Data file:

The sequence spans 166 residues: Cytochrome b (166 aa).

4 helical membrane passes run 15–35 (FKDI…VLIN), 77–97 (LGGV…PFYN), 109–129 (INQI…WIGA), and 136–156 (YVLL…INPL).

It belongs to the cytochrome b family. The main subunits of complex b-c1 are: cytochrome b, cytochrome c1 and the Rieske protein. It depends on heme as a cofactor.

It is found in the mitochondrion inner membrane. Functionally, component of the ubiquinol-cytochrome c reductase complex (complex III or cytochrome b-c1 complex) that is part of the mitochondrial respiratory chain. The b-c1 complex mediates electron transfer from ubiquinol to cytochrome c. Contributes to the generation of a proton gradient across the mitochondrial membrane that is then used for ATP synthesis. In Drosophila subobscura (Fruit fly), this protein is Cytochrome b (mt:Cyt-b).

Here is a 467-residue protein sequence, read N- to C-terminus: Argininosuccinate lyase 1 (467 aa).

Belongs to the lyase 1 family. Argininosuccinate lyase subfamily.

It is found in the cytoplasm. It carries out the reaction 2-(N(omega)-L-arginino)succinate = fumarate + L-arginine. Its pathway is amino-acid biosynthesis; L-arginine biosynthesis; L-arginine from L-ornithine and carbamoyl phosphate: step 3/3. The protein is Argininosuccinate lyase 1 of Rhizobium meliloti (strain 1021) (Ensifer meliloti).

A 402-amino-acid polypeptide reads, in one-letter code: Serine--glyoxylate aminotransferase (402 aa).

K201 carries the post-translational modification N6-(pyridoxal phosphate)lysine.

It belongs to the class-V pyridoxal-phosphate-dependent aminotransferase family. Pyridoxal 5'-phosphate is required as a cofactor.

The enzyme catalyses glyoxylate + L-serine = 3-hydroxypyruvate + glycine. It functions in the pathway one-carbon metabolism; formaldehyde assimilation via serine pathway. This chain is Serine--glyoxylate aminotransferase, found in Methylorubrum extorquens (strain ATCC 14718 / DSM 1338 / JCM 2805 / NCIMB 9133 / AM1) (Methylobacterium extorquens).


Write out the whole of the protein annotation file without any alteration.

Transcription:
The sequence spans 166 residues: Cytochrome b (166 aa).

4 helical membrane passes run 15–35 (FKDI…VLIN), 77–97 (LGGV…PFYN), 109–129 (INQI…WIGA), and 136–156 (YVLL…INPL).

It belongs to the cytochrome b family. The main subunits of complex b-c1 are: cytochrome b, cytochrome c1 and the Rieske protein. It depends on heme as a cofactor.

It is found in the mitochondrion inner membrane. Functionally, component of the ubiquinol-cytochrome c reductase complex (complex III or cytochrome b-c1 complex) that is part of the mitochondrial respiratory chain. The b-c1 complex mediates electron transfer from ubiquinol to cytochrome c. Contributes to the generation of a proton gradient across the mitochondrial membrane that is then used for ATP synthesis. In Drosophila subobscura (Fruit fly), this protein is Cytochrome b (mt:Cyt-b).

Here is a 467-residue protein sequence, read N- to C-terminus: Argininosuccinate lyase 1 (467 aa).

Belongs to the lyase 1 family. Argininosuccinate lyase subfamily.

It is found in the cytoplasm. It carries out the reaction 2-(N(omega)-L-arginino)succinate = fumarate + L-arginine. Its pathway is amino-acid biosynthesis; L-arginine biosynthesis; L-arginine from L-ornithine and carbamoyl phosphate: step 3/3. The protein is Argininosuccinate lyase 1 of Rhizobium meliloti (strain 1021) (Ensifer meliloti).

A 402-amino-acid polypeptide reads, in one-letter code: Serine--glyoxylate aminotransferase (402 aa).

K201 carries the post-translational modification N6-(pyridoxal phosphate)lysine.

It belongs to the class-V pyridoxal-phosphate-dependent aminotransferase family. Pyridoxal 5'-phosphate is required as a cofactor.

The enzyme catalyses glyoxylate + L-serine = 3-hydroxypyruvate + glycine. It functions in the pathway one-carbon metabolism; formaldehyde assimilation via serine pathway. This chain is Serine--glyoxylate aminotransferase, found in Methylorubrum extorquens (strain ATCC 14718 / DSM 1338 / JCM 2805 / NCIMB 9133 / AM1) (Methylobacterium extorquens).